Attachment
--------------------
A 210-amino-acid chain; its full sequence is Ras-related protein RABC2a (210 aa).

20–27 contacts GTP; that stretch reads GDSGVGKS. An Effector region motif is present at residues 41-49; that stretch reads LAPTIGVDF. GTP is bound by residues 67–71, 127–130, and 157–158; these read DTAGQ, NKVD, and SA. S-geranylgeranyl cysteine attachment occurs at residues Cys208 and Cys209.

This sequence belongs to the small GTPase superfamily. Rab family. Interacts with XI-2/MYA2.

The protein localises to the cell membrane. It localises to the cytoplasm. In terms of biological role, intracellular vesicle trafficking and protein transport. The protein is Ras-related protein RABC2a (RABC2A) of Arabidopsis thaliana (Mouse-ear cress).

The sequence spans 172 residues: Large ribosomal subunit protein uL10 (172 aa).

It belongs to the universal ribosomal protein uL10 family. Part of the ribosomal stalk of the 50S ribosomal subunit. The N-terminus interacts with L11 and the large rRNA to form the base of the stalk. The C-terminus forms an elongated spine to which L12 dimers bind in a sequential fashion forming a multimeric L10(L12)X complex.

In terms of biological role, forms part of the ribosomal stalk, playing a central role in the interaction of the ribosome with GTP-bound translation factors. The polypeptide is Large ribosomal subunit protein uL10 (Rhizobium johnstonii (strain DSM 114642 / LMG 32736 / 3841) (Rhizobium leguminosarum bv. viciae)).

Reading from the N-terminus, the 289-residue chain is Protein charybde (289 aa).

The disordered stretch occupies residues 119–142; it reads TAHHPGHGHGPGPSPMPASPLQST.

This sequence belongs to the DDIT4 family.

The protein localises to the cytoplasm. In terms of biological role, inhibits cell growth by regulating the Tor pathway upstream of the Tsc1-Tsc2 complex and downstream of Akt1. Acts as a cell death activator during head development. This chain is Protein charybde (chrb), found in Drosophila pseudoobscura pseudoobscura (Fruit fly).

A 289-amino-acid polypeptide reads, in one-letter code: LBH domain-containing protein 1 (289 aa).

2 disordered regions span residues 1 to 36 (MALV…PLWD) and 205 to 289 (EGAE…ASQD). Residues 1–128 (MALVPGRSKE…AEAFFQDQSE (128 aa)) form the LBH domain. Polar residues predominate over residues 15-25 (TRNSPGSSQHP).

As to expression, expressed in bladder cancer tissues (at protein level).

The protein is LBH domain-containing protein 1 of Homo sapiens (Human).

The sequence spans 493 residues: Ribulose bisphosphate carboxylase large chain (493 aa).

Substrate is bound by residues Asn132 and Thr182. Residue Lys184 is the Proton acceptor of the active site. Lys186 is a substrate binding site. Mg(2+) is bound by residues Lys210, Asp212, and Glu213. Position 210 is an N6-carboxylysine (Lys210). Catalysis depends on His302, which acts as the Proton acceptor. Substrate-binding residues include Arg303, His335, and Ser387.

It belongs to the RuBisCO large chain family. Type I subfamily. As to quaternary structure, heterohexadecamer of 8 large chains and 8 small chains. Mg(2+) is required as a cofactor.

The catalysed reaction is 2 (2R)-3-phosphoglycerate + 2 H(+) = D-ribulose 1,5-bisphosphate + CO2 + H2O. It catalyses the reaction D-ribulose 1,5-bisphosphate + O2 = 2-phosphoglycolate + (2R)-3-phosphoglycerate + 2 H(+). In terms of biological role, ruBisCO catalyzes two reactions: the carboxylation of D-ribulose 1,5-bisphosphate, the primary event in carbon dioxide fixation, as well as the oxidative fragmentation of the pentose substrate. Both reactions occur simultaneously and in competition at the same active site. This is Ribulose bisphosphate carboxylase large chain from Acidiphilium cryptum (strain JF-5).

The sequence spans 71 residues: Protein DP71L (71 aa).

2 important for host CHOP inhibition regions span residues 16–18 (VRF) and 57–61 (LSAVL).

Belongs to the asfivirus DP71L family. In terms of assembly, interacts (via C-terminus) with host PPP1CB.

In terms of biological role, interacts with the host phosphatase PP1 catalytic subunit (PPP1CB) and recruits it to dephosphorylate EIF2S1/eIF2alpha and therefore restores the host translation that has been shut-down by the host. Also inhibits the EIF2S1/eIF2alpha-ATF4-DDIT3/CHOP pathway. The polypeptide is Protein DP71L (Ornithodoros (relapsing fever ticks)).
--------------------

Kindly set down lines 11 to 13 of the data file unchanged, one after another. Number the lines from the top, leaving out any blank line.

The protein localises to the cytoplasm. In terms of biological role, inhibits cell growth by regulating the Tor pathway upstream of the Tsc1-Tsc2 complex and downstream of Akt1. Acts as a cell death activator during head development. This chain is Protein charybde (chrb), found in Drosophila pseudoobscura pseudoobscura (Fruit fly).

A 289-amino-acid polypeptide reads, in one-letter code: LBH domain-containing protein 1 (289 aa).

2 disordered regions span residues 1 to 36 (MALV…PLWD) and 205 to 289 (EGAE…ASQD). Residues 1–128 (MALVPGRSKE…AEAFFQDQSE (128 aa)) form the LBH domain. Polar residues predominate over residues 15-25 (TRNSPGSSQHP).